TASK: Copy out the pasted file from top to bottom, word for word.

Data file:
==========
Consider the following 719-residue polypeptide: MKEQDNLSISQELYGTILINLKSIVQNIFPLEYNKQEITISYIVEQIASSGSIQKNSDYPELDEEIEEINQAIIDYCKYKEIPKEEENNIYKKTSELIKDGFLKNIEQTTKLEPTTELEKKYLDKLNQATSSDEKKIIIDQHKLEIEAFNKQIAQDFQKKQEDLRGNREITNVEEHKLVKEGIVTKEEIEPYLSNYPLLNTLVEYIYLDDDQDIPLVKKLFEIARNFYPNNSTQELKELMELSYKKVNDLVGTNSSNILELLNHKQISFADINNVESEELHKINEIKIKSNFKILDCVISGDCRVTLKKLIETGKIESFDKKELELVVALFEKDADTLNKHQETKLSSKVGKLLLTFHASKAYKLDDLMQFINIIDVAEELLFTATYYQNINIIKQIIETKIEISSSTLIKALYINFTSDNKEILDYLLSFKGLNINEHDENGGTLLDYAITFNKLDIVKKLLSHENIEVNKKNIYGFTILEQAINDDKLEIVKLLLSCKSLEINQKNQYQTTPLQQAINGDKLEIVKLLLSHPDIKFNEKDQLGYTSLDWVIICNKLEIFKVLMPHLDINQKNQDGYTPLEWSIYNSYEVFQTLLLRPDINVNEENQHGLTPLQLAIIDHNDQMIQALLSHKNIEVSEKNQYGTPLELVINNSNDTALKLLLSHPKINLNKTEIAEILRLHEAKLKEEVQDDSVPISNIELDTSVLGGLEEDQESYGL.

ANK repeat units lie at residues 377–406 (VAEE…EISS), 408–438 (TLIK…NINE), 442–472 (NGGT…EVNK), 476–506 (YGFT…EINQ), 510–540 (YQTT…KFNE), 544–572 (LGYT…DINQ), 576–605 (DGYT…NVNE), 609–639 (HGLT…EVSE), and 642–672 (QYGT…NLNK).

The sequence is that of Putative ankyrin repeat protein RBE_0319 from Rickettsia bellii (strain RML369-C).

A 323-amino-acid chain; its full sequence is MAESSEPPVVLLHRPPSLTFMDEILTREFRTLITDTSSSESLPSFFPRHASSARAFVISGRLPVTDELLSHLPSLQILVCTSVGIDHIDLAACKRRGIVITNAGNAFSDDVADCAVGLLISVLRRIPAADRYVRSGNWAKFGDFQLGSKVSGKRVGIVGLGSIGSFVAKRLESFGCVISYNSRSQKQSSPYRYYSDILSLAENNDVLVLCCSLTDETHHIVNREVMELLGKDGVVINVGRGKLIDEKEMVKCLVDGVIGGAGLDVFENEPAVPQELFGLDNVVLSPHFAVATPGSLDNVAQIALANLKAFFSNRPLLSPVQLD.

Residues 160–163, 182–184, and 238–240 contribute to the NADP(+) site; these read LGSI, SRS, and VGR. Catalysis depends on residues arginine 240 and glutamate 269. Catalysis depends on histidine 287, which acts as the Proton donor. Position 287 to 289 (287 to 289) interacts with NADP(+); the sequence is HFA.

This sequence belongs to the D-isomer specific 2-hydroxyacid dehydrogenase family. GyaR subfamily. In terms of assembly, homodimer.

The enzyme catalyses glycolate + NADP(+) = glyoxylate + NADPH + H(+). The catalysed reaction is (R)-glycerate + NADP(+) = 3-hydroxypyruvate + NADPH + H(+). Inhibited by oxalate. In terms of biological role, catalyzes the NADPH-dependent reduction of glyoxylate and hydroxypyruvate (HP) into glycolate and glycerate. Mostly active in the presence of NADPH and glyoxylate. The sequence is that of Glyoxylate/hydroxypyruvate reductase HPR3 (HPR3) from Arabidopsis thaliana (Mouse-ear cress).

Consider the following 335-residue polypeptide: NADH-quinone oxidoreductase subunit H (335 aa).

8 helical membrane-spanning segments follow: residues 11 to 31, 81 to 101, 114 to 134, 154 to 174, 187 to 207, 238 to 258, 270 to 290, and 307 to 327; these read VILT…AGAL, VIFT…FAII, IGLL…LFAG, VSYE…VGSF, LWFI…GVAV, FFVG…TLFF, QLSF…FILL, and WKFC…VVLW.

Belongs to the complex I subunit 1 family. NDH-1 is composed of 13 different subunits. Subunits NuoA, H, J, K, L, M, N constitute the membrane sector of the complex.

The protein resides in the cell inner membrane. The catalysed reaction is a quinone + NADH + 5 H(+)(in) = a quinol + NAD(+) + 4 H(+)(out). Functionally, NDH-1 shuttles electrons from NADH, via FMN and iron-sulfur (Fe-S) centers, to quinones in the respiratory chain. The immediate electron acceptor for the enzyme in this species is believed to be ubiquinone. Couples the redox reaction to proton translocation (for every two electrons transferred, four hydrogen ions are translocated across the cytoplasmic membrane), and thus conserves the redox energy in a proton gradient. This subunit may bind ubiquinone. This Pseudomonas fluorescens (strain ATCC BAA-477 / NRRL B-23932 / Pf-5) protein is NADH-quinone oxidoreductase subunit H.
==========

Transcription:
Consider the following 719-residue polypeptide: MKEQDNLSISQELYGTILINLKSIVQNIFPLEYNKQEITISYIVEQIASSGSIQKNSDYPELDEEIEEINQAIIDYCKYKEIPKEEENNIYKKTSELIKDGFLKNIEQTTKLEPTTELEKKYLDKLNQATSSDEKKIIIDQHKLEIEAFNKQIAQDFQKKQEDLRGNREITNVEEHKLVKEGIVTKEEIEPYLSNYPLLNTLVEYIYLDDDQDIPLVKKLFEIARNFYPNNSTQELKELMELSYKKVNDLVGTNSSNILELLNHKQISFADINNVESEELHKINEIKIKSNFKILDCVISGDCRVTLKKLIETGKIESFDKKELELVVALFEKDADTLNKHQETKLSSKVGKLLLTFHASKAYKLDDLMQFINIIDVAEELLFTATYYQNINIIKQIIETKIEISSSTLIKALYINFTSDNKEILDYLLSFKGLNINEHDENGGTLLDYAITFNKLDIVKKLLSHENIEVNKKNIYGFTILEQAINDDKLEIVKLLLSCKSLEINQKNQYQTTPLQQAINGDKLEIVKLLLSHPDIKFNEKDQLGYTSLDWVIICNKLEIFKVLMPHLDINQKNQDGYTPLEWSIYNSYEVFQTLLLRPDINVNEENQHGLTPLQLAIIDHNDQMIQALLSHKNIEVSEKNQYGTPLELVINNSNDTALKLLLSHPKINLNKTEIAEILRLHEAKLKEEVQDDSVPISNIELDTSVLGGLEEDQESYGL.

ANK repeat units lie at residues 377–406 (VAEE…EISS), 408–438 (TLIK…NINE), 442–472 (NGGT…EVNK), 476–506 (YGFT…EINQ), 510–540 (YQTT…KFNE), 544–572 (LGYT…DINQ), 576–605 (DGYT…NVNE), 609–639 (HGLT…EVSE), and 642–672 (QYGT…NLNK).

The sequence is that of Putative ankyrin repeat protein RBE_0319 from Rickettsia bellii (strain RML369-C).

A 323-amino-acid chain; its full sequence is MAESSEPPVVLLHRPPSLTFMDEILTREFRTLITDTSSSESLPSFFPRHASSARAFVISGRLPVTDELLSHLPSLQILVCTSVGIDHIDLAACKRRGIVITNAGNAFSDDVADCAVGLLISVLRRIPAADRYVRSGNWAKFGDFQLGSKVSGKRVGIVGLGSIGSFVAKRLESFGCVISYNSRSQKQSSPYRYYSDILSLAENNDVLVLCCSLTDETHHIVNREVMELLGKDGVVINVGRGKLIDEKEMVKCLVDGVIGGAGLDVFENEPAVPQELFGLDNVVLSPHFAVATPGSLDNVAQIALANLKAFFSNRPLLSPVQLD.

Residues 160–163, 182–184, and 238–240 contribute to the NADP(+) site; these read LGSI, SRS, and VGR. Catalysis depends on residues arginine 240 and glutamate 269. Catalysis depends on histidine 287, which acts as the Proton donor. Position 287 to 289 (287 to 289) interacts with NADP(+); the sequence is HFA.

This sequence belongs to the D-isomer specific 2-hydroxyacid dehydrogenase family. GyaR subfamily. In terms of assembly, homodimer.

The enzyme catalyses glycolate + NADP(+) = glyoxylate + NADPH + H(+). The catalysed reaction is (R)-glycerate + NADP(+) = 3-hydroxypyruvate + NADPH + H(+). Inhibited by oxalate. In terms of biological role, catalyzes the NADPH-dependent reduction of glyoxylate and hydroxypyruvate (HP) into glycolate and glycerate. Mostly active in the presence of NADPH and glyoxylate. The sequence is that of Glyoxylate/hydroxypyruvate reductase HPR3 (HPR3) from Arabidopsis thaliana (Mouse-ear cress).

Consider the following 335-residue polypeptide: NADH-quinone oxidoreductase subunit H (335 aa).

8 helical membrane-spanning segments follow: residues 11 to 31, 81 to 101, 114 to 134, 154 to 174, 187 to 207, 238 to 258, 270 to 290, and 307 to 327; these read VILT…AGAL, VIFT…FAII, IGLL…LFAG, VSYE…VGSF, LWFI…GVAV, FFVG…TLFF, QLSF…FILL, and WKFC…VVLW.

Belongs to the complex I subunit 1 family. NDH-1 is composed of 13 different subunits. Subunits NuoA, H, J, K, L, M, N constitute the membrane sector of the complex.

The protein resides in the cell inner membrane. The catalysed reaction is a quinone + NADH + 5 H(+)(in) = a quinol + NAD(+) + 4 H(+)(out). Functionally, NDH-1 shuttles electrons from NADH, via FMN and iron-sulfur (Fe-S) centers, to quinones in the respiratory chain. The immediate electron acceptor for the enzyme in this species is believed to be ubiquinone. Couples the redox reaction to proton translocation (for every two electrons transferred, four hydrogen ions are translocated across the cytoplasmic membrane), and thus conserves the redox energy in a proton gradient. This subunit may bind ubiquinone. This Pseudomonas fluorescens (strain ATCC BAA-477 / NRRL B-23932 / Pf-5) protein is NADH-quinone oxidoreductase subunit H.